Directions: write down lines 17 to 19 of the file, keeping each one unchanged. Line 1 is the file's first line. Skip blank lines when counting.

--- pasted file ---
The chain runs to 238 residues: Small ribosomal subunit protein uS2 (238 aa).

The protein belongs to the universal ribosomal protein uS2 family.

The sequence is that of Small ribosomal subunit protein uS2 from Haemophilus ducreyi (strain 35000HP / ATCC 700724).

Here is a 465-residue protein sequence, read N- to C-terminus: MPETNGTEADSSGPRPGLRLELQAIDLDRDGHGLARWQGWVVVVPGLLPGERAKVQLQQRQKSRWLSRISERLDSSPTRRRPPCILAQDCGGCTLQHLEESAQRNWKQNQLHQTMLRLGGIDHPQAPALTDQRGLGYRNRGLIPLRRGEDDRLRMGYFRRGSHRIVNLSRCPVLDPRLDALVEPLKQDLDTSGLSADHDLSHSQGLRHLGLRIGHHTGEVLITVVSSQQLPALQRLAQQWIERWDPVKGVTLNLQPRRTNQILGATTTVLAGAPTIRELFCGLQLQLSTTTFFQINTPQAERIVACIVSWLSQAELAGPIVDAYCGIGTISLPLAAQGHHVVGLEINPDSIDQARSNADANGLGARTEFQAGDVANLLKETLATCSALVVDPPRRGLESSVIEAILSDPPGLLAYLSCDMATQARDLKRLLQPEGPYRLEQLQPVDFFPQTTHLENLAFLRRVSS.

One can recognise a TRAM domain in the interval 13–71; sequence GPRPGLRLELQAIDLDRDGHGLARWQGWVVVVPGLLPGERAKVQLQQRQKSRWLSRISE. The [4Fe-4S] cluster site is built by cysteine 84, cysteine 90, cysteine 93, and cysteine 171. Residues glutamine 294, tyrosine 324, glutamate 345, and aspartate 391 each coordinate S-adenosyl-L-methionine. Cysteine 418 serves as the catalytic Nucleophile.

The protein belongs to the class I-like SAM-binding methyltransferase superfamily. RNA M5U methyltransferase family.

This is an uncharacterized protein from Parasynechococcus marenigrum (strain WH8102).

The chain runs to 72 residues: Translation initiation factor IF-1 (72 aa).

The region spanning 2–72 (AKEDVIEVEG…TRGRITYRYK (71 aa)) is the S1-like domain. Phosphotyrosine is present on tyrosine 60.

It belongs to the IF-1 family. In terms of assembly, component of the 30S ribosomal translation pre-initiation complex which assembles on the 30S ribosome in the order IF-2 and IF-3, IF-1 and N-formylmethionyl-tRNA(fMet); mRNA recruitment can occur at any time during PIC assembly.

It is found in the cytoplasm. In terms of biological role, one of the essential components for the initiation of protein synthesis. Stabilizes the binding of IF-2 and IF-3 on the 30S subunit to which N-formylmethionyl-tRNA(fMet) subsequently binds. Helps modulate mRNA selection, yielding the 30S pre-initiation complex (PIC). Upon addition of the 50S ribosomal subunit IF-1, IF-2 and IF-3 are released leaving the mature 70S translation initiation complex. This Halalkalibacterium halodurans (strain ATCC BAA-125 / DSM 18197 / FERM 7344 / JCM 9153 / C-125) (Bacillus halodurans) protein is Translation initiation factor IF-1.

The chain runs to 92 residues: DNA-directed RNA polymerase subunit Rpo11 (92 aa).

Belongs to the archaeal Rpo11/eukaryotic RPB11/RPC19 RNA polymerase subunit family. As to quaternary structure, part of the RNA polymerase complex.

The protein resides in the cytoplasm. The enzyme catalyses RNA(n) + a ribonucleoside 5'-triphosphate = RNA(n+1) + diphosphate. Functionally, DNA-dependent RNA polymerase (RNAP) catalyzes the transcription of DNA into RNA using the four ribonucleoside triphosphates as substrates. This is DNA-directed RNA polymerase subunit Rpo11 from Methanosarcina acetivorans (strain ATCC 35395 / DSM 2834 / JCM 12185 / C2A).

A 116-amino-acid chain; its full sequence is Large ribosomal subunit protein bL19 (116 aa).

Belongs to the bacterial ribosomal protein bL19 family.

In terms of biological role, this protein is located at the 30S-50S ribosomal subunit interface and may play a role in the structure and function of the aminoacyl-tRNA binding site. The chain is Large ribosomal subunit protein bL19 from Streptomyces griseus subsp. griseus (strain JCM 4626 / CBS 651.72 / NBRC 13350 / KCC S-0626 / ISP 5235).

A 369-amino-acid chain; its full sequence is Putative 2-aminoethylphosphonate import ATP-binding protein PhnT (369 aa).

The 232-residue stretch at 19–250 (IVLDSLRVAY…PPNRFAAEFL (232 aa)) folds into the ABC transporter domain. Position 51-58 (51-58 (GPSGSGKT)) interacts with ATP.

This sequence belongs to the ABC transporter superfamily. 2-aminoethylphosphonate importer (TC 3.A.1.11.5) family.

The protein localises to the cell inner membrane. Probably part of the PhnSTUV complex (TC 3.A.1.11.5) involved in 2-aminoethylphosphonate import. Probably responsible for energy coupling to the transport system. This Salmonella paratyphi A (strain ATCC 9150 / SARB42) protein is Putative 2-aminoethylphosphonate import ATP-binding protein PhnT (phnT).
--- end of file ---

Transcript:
In terms of biological role, this protein is located at the 30S-50S ribosomal subunit interface and may play a role in the structure and function of the aminoacyl-tRNA binding site. The chain is Large ribosomal subunit protein bL19 from Streptomyces griseus subsp. griseus (strain JCM 4626 / CBS 651.72 / NBRC 13350 / KCC S-0626 / ISP 5235).

A 369-amino-acid chain; its full sequence is Putative 2-aminoethylphosphonate import ATP-binding protein PhnT (369 aa).

The 232-residue stretch at 19–250 (IVLDSLRVAY…PPNRFAAEFL (232 aa)) folds into the ABC transporter domain. Position 51-58 (51-58 (GPSGSGKT)) interacts with ATP.